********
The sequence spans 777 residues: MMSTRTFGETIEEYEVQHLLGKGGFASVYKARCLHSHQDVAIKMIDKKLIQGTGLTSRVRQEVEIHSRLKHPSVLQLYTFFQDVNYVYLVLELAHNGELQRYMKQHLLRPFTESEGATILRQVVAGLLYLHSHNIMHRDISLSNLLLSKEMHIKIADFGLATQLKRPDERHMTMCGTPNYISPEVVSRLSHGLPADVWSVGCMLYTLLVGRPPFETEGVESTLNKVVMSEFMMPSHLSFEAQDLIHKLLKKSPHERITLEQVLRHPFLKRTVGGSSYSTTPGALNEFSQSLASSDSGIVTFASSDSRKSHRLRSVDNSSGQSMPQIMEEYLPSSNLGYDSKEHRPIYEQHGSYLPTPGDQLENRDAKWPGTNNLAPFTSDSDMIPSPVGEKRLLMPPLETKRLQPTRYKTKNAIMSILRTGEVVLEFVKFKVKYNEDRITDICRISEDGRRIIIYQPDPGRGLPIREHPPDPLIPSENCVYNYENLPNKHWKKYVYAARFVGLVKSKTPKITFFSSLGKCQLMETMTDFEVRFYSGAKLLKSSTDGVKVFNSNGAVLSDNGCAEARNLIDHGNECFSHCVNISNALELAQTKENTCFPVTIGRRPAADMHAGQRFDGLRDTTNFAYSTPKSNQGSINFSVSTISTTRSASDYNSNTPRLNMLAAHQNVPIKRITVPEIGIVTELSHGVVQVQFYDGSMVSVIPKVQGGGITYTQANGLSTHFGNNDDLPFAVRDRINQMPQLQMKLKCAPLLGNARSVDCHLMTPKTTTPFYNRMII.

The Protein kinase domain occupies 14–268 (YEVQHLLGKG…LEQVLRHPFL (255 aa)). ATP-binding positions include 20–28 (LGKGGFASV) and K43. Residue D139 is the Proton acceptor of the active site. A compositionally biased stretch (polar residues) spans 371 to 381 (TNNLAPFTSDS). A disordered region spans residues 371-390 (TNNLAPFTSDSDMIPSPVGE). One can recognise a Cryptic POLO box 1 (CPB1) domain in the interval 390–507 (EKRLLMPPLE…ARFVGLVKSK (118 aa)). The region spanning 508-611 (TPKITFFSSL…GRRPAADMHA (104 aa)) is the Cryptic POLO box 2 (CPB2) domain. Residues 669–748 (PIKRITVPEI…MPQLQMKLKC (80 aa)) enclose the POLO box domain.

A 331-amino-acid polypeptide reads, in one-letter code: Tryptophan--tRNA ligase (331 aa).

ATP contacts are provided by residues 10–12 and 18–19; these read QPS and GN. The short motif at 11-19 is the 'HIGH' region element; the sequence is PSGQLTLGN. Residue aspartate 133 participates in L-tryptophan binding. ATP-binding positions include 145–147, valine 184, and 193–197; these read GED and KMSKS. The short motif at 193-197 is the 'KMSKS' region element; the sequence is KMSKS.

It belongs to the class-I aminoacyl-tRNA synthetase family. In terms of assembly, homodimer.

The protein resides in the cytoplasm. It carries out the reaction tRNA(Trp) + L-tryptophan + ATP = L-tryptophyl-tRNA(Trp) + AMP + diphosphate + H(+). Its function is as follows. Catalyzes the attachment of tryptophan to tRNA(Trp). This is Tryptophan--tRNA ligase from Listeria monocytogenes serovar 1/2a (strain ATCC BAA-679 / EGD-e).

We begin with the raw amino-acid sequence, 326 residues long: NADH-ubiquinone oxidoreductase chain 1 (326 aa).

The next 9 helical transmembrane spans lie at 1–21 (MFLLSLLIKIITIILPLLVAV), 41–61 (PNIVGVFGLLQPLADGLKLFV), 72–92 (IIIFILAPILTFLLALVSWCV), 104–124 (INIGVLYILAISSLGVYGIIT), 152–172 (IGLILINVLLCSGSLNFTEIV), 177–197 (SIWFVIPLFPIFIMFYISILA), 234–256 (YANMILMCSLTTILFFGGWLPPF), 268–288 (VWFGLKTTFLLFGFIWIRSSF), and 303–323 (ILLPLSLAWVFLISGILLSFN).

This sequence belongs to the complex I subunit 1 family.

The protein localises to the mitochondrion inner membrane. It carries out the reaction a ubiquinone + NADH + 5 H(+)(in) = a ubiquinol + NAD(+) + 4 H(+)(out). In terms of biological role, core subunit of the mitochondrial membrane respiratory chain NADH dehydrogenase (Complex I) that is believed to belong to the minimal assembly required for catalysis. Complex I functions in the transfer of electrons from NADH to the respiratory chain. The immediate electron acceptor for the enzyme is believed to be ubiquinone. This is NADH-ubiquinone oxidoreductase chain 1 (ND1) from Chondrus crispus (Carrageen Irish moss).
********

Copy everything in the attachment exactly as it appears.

The sequence spans 777 residues: MMSTRTFGETIEEYEVQHLLGKGGFASVYKARCLHSHQDVAIKMIDKKLIQGTGLTSRVRQEVEIHSRLKHPSVLQLYTFFQDVNYVYLVLELAHNGELQRYMKQHLLRPFTESEGATILRQVVAGLLYLHSHNIMHRDISLSNLLLSKEMHIKIADFGLATQLKRPDERHMTMCGTPNYISPEVVSRLSHGLPADVWSVGCMLYTLLVGRPPFETEGVESTLNKVVMSEFMMPSHLSFEAQDLIHKLLKKSPHERITLEQVLRHPFLKRTVGGSSYSTTPGALNEFSQSLASSDSGIVTFASSDSRKSHRLRSVDNSSGQSMPQIMEEYLPSSNLGYDSKEHRPIYEQHGSYLPTPGDQLENRDAKWPGTNNLAPFTSDSDMIPSPVGEKRLLMPPLETKRLQPTRYKTKNAIMSILRTGEVVLEFVKFKVKYNEDRITDICRISEDGRRIIIYQPDPGRGLPIREHPPDPLIPSENCVYNYENLPNKHWKKYVYAARFVGLVKSKTPKITFFSSLGKCQLMETMTDFEVRFYSGAKLLKSSTDGVKVFNSNGAVLSDNGCAEARNLIDHGNECFSHCVNISNALELAQTKENTCFPVTIGRRPAADMHAGQRFDGLRDTTNFAYSTPKSNQGSINFSVSTISTTRSASDYNSNTPRLNMLAAHQNVPIKRITVPEIGIVTELSHGVVQVQFYDGSMVSVIPKVQGGGITYTQANGLSTHFGNNDDLPFAVRDRINQMPQLQMKLKCAPLLGNARSVDCHLMTPKTTTPFYNRMII.

The Protein kinase domain occupies 14–268 (YEVQHLLGKG…LEQVLRHPFL (255 aa)). ATP-binding positions include 20–28 (LGKGGFASV) and K43. Residue D139 is the Proton acceptor of the active site. A compositionally biased stretch (polar residues) spans 371 to 381 (TNNLAPFTSDS). A disordered region spans residues 371-390 (TNNLAPFTSDSDMIPSPVGE). One can recognise a Cryptic POLO box 1 (CPB1) domain in the interval 390–507 (EKRLLMPPLE…ARFVGLVKSK (118 aa)). The region spanning 508-611 (TPKITFFSSL…GRRPAADMHA (104 aa)) is the Cryptic POLO box 2 (CPB2) domain. Residues 669–748 (PIKRITVPEI…MPQLQMKLKC (80 aa)) enclose the POLO box domain.

A 331-amino-acid polypeptide reads, in one-letter code: Tryptophan--tRNA ligase (331 aa).

ATP contacts are provided by residues 10–12 and 18–19; these read QPS and GN. The short motif at 11-19 is the 'HIGH' region element; the sequence is PSGQLTLGN. Residue aspartate 133 participates in L-tryptophan binding. ATP-binding positions include 145–147, valine 184, and 193–197; these read GED and KMSKS. The short motif at 193-197 is the 'KMSKS' region element; the sequence is KMSKS.

It belongs to the class-I aminoacyl-tRNA synthetase family. In terms of assembly, homodimer.

The protein resides in the cytoplasm. It carries out the reaction tRNA(Trp) + L-tryptophan + ATP = L-tryptophyl-tRNA(Trp) + AMP + diphosphate + H(+). Its function is as follows. Catalyzes the attachment of tryptophan to tRNA(Trp). This is Tryptophan--tRNA ligase from Listeria monocytogenes serovar 1/2a (strain ATCC BAA-679 / EGD-e).

We begin with the raw amino-acid sequence, 326 residues long: NADH-ubiquinone oxidoreductase chain 1 (326 aa).

The next 9 helical transmembrane spans lie at 1–21 (MFLLSLLIKIITIILPLLVAV), 41–61 (PNIVGVFGLLQPLADGLKLFV), 72–92 (IIIFILAPILTFLLALVSWCV), 104–124 (INIGVLYILAISSLGVYGIIT), 152–172 (IGLILINVLLCSGSLNFTEIV), 177–197 (SIWFVIPLFPIFIMFYISILA), 234–256 (YANMILMCSLTTILFFGGWLPPF), 268–288 (VWFGLKTTFLLFGFIWIRSSF), and 303–323 (ILLPLSLAWVFLISGILLSFN).

This sequence belongs to the complex I subunit 1 family.

The protein localises to the mitochondrion inner membrane. It carries out the reaction a ubiquinone + NADH + 5 H(+)(in) = a ubiquinol + NAD(+) + 4 H(+)(out). In terms of biological role, core subunit of the mitochondrial membrane respiratory chain NADH dehydrogenase (Complex I) that is believed to belong to the minimal assembly required for catalysis. Complex I functions in the transfer of electrons from NADH to the respiratory chain. The immediate electron acceptor for the enzyme is believed to be ubiquinone. This is NADH-ubiquinone oxidoreductase chain 1 (ND1) from Chondrus crispus (Carrageen Irish moss).